Forum for Science, Industry and Business

Sponsored by:     3M 
Search our Site:

 

Prehistoric origins of stomach ulcers uncovered

08.02.2007
An international team of scientists has discovered that the ubiquitous bacteria that causes most painful stomach ulcers has been present in the human digestive system since modern man migrated from Africa over 60,000 years ago.

The research, published online today (7 February) by the journal Nature, not only furthers our understanding of a disease causing bacteria but also offers a new way to study the migration and diversification of early humans.

The international research collaboration was led by scientists from the University of Cambridge, the Max Planck Institute in Berlin, and the Hanover Medical School. The researchers compared DNA sequence patterns of humans and the Helicobacter pylori bacteria now known to cause most stomach ulcers. They found that the genetic differences between human populations that arose as they dispersed from Eastern Africa over thousands of years are mirrored in H. pylori.

Human DNA analysis has shown that along the major land routes out of Africa human populations become genetically isolated - the further from Eastern Africa a population is the more different genetically it is compared to other human populations. Other research has shown gradual differences in European populations, presumed to be the result of Neolithic farmers moving northwards. The international H. pylori research team found almost exactly the same genetic distribution patterns in their results.

... more about:
»Africa »Helicobacter pylori »pylori »ulcers

The scientists combined their genetic analysis with a computer simulation the modelled the spread of the bacteria across the globe. This showed that it migrated from Eastern Africa at almost exactly the same time as early humans, approximately 60,000 years ago.

The UK research effort was led by Dr Francois Balloux, a Biotechnology and Biological Sciences Research Council-funded scientist at the University of Cambridge. He said: "Humans and this ulcer-causing bacterium have been intimately linked for the last 60,000 years. The research not only shows the likelihood that for tens of thousands of years our ancestors have been suffering the effects of this bacteria but it also opens up new possibilities for understanding early human migration. By showing that Helicobacter pylori emerged from Africa at the same time as early humans it makes it easier to examine some of the controversial questions about human migration. For example we could use our understanding of the bacteria's spread to gauge poorly understood human population shifts in Europe, Africa and Asia."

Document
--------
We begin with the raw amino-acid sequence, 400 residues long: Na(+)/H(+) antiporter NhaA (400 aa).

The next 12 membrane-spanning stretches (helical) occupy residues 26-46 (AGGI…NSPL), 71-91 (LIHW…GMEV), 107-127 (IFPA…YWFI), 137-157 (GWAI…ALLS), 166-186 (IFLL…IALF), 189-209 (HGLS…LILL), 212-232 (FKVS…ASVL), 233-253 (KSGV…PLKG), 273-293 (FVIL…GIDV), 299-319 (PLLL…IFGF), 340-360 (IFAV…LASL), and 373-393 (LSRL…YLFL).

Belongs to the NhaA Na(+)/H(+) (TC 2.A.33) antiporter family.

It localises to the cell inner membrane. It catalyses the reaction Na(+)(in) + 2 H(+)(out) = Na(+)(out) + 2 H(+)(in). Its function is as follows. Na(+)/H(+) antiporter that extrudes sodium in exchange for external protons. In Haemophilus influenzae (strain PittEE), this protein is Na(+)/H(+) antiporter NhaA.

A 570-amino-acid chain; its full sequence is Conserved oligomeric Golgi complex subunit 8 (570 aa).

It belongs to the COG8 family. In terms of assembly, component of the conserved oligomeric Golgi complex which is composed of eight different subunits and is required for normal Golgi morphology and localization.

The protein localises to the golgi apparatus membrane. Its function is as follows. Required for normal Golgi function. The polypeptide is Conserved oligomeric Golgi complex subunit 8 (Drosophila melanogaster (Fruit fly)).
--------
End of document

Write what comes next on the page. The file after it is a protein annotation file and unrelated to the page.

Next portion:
Press Office | alfa
Further information:
http://www.bbsrc.ac.uk

Further reports about: Africa Helicobacter pylori pylori ulcers

More articles from Life Sciences:

nachricht How brains surrender to sleep
23.06.2017 | IMP - Forschungsinstitut für Molekulare Pathologie GmbH

nachricht A new technique isolates neuronal activity during memory consolidation
22.06.2017 | Spanish National Research Council (CSIC)

All articles from Life Sciences >>>

The most recent press releases about innovation >>>

Die letzten 5 Focus-News des innovations-reports im Überblick:

Im Focus: Can we see monkeys from space? Emerging technologies to map biodiversity